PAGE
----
05 March 2010
The Marne, 1914
Herwig is a professor of history at the University of Calgary.
A random quote. Herwig notes that although the onset of war in 1914 was cheered by crowds in the capital cities involved -- St. Petersburg, Berlin, Paris -- the countryside took matters in stride, or perhaps glumly.
"The July Crisis found the agricultural sector at a critical stage. Grain and legume fields were maturing, as were fruit orchards and vinyards. Soon, armies of farm laborers would hasten to bring in the produce before the sudden arrival of fall rains. War would mean the conscription of young male labor needed in the villages; the loss of secure urban markets; the requisitioning by the army of thousands of horses and wagons; and the likely imposition of price controls."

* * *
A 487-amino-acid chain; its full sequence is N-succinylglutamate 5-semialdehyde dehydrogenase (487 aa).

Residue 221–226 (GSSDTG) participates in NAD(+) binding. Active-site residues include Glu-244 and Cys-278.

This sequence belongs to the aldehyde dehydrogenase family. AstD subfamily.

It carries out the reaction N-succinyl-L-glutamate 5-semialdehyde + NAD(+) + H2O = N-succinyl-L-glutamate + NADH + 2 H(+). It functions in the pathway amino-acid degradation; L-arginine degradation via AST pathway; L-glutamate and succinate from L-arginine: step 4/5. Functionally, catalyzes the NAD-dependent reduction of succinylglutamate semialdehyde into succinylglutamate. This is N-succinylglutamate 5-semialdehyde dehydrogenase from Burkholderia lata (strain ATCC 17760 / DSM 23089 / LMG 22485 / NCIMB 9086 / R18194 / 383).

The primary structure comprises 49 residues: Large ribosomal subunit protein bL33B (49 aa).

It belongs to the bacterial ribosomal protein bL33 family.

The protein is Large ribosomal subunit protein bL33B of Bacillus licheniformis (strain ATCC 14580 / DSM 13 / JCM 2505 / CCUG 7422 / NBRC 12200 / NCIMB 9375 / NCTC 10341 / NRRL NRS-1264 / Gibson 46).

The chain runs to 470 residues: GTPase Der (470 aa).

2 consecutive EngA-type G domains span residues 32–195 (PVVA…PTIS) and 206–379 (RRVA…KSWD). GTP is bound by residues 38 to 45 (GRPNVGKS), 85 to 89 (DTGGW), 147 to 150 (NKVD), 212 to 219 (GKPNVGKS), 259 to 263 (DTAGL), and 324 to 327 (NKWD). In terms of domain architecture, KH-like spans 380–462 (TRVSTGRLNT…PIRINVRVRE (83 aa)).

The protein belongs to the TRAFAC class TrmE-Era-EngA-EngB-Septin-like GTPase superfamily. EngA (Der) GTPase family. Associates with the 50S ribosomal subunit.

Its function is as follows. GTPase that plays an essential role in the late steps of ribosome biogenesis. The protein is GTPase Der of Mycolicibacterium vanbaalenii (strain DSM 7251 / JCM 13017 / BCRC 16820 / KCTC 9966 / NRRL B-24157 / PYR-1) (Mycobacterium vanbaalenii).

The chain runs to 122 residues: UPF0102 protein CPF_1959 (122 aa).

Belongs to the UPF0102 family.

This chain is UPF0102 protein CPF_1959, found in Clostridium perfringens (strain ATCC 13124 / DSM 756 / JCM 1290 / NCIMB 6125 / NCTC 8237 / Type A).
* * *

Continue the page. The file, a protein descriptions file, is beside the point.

Knowledge is warranted belief -- it is the body of belief that we build up because, while living in this world, we've developed good reasons for believing it. What we know, then, is what works -- and it is, necessarily, what has worked for us, each of us individually, as a first approximation. For my other blog, on the struggles for control in the corporate suites, see www.proxypartisans.blogspot.com.